Boy gets dress-coded for worn jeans with an 'emerging hole,' mom forced to bring him home




 

Laurens Middle School was performing a dress-code inspection on Monday when a teacher took 11-year-old Ethan Orr to the principal's office for what the school called an "emerging hole" in his jeans - meaning a frayed spot that would soon become an actual hole, according to WCNC in South Carolina.

There, his mother, Lisa Orr, was called and told that she needed to either bring her son a new pair of pants or bring him home. That's when Orr became outraged. Money is tight, she told WCNC, and she can't afford to buy Ethan new clothes at the moment, so he has to stick with his lightly worn wardrobe. A lot of his clothes have holes in them, she said, and it's even a source of bullying for the child, so being punished by the school was an added stressor. "As a mother, that broke my heart," she said.

"I was like, 'Is this really a reason for him to have to be sent to the office?' And she was like, 'Well, we realize it's not a hole. It's what we call an emerging hole,'" Lisa in the Facebook video, noting she was then forced to pick the boy up. "He missed an entire day of education for that," she said while pointing to a worn spot on Ethan's pant leg.

Lisa told reporters she doesn't feel school officials "need to nitpick like they do" and should be more accommodating to low-income families. Fortunately, the powers that be at Laurens County School District 55 have listened. Yahoo Lifestyle spoke with Edward Murray, Director of Public Relations, who says the district's Superintendent Dr. Stephen G. Peters has ordered the section of the dress code that prohibits emerging holes to be amended.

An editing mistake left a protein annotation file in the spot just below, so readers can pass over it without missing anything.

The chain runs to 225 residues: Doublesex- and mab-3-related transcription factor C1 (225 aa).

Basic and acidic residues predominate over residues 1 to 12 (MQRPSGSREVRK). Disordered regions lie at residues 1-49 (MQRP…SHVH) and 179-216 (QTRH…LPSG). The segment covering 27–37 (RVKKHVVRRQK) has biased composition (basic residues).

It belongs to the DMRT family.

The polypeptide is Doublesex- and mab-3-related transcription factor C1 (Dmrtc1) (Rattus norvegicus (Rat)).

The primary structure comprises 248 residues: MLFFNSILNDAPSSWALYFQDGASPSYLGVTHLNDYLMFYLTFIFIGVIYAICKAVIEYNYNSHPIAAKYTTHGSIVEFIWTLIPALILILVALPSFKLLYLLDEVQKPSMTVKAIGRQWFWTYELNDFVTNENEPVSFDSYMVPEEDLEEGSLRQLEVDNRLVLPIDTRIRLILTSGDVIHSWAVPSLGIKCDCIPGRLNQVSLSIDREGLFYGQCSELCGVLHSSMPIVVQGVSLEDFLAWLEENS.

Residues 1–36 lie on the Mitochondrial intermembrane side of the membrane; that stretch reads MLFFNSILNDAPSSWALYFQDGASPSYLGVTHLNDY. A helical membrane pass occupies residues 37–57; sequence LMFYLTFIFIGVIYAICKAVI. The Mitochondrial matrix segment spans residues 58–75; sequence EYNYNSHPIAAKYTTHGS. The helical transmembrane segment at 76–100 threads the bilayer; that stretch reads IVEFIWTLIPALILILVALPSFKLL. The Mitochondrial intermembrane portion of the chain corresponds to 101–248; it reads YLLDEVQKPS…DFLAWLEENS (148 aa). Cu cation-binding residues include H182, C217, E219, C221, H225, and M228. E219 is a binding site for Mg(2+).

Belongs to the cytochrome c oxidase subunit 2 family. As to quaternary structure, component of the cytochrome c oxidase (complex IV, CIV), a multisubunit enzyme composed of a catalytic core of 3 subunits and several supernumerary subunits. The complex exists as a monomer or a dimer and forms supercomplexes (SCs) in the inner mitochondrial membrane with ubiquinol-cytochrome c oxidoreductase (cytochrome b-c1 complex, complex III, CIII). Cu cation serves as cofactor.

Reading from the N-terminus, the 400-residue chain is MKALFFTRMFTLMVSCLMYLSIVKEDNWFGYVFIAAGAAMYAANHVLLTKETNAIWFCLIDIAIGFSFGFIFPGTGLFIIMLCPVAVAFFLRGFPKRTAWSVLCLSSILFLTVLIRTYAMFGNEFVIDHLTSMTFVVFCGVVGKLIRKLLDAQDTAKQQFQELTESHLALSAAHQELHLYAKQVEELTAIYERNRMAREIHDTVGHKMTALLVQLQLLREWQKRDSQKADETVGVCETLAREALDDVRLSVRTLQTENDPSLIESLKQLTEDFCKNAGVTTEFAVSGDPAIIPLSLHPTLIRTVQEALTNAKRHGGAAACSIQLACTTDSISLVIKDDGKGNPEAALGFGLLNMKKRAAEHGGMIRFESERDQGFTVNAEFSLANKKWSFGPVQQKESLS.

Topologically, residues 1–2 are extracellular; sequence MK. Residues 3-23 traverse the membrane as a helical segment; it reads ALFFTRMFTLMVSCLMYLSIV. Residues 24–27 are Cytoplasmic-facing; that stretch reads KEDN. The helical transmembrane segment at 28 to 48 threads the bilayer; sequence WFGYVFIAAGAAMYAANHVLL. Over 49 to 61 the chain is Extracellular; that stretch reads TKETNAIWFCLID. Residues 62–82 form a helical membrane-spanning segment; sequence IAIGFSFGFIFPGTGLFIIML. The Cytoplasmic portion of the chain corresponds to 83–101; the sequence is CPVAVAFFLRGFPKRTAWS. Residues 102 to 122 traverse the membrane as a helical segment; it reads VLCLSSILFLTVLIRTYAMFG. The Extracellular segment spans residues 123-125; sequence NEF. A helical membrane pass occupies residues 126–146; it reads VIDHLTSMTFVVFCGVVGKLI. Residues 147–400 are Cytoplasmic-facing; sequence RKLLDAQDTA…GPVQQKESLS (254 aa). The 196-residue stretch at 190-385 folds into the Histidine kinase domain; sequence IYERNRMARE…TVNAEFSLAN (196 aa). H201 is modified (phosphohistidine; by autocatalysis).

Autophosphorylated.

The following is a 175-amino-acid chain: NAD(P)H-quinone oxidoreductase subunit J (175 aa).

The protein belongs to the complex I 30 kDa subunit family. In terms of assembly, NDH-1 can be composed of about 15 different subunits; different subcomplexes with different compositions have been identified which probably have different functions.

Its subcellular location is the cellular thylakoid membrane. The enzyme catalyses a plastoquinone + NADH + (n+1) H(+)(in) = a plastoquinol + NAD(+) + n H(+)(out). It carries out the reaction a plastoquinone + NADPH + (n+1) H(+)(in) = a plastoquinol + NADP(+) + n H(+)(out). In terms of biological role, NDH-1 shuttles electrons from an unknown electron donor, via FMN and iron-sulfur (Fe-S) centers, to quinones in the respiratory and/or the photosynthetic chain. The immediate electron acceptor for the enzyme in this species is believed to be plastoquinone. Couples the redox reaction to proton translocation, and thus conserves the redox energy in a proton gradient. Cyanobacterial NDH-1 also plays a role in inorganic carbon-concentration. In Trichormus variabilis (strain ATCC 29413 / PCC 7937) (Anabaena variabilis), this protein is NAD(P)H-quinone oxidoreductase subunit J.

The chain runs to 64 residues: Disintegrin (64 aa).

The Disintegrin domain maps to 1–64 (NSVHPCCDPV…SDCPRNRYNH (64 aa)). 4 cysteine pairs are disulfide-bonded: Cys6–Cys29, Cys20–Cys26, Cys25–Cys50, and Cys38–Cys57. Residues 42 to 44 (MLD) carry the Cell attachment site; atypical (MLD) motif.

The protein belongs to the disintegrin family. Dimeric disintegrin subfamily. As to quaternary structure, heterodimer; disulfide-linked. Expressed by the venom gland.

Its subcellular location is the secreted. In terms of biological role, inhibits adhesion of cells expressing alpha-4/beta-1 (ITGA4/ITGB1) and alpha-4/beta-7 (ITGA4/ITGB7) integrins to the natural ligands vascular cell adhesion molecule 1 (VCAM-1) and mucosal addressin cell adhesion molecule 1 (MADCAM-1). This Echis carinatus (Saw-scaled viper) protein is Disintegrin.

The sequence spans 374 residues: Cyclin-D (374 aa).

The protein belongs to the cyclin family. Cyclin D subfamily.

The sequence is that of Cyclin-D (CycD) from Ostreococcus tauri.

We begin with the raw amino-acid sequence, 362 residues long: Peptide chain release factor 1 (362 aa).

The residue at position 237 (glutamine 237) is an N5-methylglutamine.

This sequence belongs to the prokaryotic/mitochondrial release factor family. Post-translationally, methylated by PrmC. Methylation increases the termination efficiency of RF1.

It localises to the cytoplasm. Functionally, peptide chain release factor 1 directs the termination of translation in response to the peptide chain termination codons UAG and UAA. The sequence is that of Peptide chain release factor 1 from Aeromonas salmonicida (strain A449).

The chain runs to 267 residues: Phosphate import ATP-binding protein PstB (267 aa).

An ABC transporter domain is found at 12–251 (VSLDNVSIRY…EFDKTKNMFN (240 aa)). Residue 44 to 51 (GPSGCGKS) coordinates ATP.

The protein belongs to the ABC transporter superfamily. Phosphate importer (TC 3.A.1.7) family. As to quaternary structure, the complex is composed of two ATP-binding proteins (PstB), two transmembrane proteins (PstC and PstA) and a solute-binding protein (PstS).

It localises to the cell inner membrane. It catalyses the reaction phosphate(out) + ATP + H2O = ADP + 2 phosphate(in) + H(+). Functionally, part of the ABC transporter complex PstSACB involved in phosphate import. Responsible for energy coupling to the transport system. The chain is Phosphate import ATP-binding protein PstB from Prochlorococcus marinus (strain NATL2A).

"The rule about emerging holes deals with the fashion industry and clothes that come with pre-existing holes," Murray says. "When it comes to normal wear and tear, we certainly want to work with parents." He clarified to Yahoo Lifestyle that Ethan was not sent home from school, despite a widespread misunderstanding. "We do not send children home for dress code violations ever," he says, adding that Superintendent Peters has been speaking with Ethan's parents about the incident "since day one." He says he regrets that the incident has "made it to social media, and it's created such a furor."

In an official statement from the school district, Peters added, "We consider parents to be our partners in the education of the whole child in Laurens County School District 55, and we are always happy to discuss any questions or concerns a parent may have."

Lisa confirmed to NBC4 that the school is working with her, and they've even provided new clothes for Ethan. But what she really wants is for the dress code to be "rewritten." It looks like she's gotten her wish.

Yahoo Lifestyle has reached out to Lisa for comment on the dress code amendment but has yet to respond.

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